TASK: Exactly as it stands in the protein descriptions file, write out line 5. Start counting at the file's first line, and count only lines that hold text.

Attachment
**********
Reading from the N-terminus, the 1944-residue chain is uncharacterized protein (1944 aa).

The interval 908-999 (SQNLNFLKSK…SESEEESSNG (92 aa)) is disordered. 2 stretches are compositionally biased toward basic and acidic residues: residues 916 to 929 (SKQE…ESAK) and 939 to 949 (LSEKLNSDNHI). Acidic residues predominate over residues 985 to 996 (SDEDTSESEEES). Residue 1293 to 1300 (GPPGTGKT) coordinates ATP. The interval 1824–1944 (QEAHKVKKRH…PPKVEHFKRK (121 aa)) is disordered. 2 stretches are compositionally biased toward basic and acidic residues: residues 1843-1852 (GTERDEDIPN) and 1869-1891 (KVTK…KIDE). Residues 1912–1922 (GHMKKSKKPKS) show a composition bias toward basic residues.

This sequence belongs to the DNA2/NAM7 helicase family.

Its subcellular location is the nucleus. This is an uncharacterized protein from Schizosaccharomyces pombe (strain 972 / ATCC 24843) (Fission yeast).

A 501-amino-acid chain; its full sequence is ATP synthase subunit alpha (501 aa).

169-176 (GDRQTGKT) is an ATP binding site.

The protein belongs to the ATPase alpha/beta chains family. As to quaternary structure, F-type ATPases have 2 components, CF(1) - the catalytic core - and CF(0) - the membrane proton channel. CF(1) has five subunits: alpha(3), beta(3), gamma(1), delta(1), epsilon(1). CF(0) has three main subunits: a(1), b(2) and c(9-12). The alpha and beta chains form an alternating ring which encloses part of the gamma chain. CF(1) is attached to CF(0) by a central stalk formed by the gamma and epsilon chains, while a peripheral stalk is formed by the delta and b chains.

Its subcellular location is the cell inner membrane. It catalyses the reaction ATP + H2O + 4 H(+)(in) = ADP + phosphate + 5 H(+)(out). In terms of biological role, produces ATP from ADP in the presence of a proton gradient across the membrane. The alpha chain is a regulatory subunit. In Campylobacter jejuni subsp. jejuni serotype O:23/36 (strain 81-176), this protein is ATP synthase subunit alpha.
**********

A 501-amino-acid chain; its full sequence is ATP synthase subunit alpha (501 aa).